Treason; death and killing; outlaws

Use of violenceinfo

Research shows that children are at risk of learning that violence is an acceptable means of conflict resolution when violence is glamourised, performed by an attractive hero, successful, has few real life consequences, is set in a comic context and / or is mostly perpetrated by male characters with female victims, or by one race against another.

Repeated exposure to violent content can reinforce the message that violence is an acceptable means of conflict resolution. Repeated exposure also increases the risks that children will become desensitised to the use of violence in real life or develop an exaggerated view about the prevalence and likelihood of violence in their own world.

Robin Hood contains intense sequences of medieval battle violence and war scenes. The film contains some brutal and gruesome images although these images appear briefly with minimal depiction of blood and gore. Examples include:

  • One scene depicts King Richard sacking a castle. Arrows rain down on the shields of the attackers and boiling oil is poured over them. Soldiers are engulfed in flames. Numerous soldiers are shot by arrows which protrude from legs, arms, and chests and archers fall from the castle battlements. King Richard is shot through the neck by an arrow and lies on the ground with the arrow through his neck.  
  • During a fist fight between Robin and Little John the two men punch each other in the face, head-butting the other and throw each other around.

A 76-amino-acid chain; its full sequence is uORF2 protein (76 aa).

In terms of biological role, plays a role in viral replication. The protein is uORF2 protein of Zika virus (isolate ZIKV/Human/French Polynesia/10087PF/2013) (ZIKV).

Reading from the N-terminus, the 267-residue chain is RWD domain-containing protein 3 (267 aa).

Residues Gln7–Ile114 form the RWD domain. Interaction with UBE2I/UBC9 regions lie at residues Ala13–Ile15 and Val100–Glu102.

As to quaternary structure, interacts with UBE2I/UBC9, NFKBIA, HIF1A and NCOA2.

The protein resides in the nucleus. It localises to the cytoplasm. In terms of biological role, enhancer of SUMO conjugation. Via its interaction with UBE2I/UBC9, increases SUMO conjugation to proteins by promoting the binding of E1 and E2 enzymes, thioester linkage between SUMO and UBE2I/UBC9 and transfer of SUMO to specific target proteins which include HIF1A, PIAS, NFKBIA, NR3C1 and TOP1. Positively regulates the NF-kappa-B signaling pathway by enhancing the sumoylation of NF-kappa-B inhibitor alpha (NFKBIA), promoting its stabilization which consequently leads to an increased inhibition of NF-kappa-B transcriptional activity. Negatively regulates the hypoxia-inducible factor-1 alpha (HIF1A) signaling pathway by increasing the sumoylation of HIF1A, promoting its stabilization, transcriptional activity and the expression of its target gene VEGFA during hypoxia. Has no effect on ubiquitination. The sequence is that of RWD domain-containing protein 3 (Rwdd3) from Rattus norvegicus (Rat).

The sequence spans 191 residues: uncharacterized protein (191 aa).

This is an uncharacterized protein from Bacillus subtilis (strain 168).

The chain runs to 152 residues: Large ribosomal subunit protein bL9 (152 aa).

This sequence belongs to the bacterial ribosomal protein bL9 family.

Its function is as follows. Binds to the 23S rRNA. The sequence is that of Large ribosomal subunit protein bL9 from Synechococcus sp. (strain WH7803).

• Robin talks about women and children he was forced to kill and the effect that it had on him.
  • Robin and several other men are restrained in stocks with their feet, hands and neck bound by the stocks.
  • The King of France slices his finger while opening an oyster (we see a small amount of blood) and hands a bloodied oyster to a second man to eat.
  • During an ambush scene trees fall on top of horseman, knocking the riders from their mounts, and horsemen are shot in the chest with arrows. A man is speared through the chest and we see him lying on the ground with the spear protruding from his chest with blood around the wound and on the man’s mouth The man dies from his wounds. Men are shot through the neck, in the chest and in the back with arrows.
  • A slow motion shot shows an arrow flying past a man’s face and slicing open the man’s cheek (minimal blood and gore are depicted).
  • The Sheriff of Nottingham grabs Marion by the throat and kisses her roughly on the lips.
  • King John’s elderly mother slaps him hard across the face.          
  • Mounted soldiers ride over the top of villagers, slashing them with swords
  • A large group of villagers (woman and children) are locked in a barn with the doors nailed shut and the barn set on fire. The building fills with smoke before the group is rescued unharmed.
  • Godfrey slashes Sir Walter Loxley, who is old and blind across the back and then runs his sword through Sir Walter’s chest, killing him.
  • Friar Tuck hurls two bee hives at a group of soldiers in a room and leaves the soldiers to be attacked by the bees.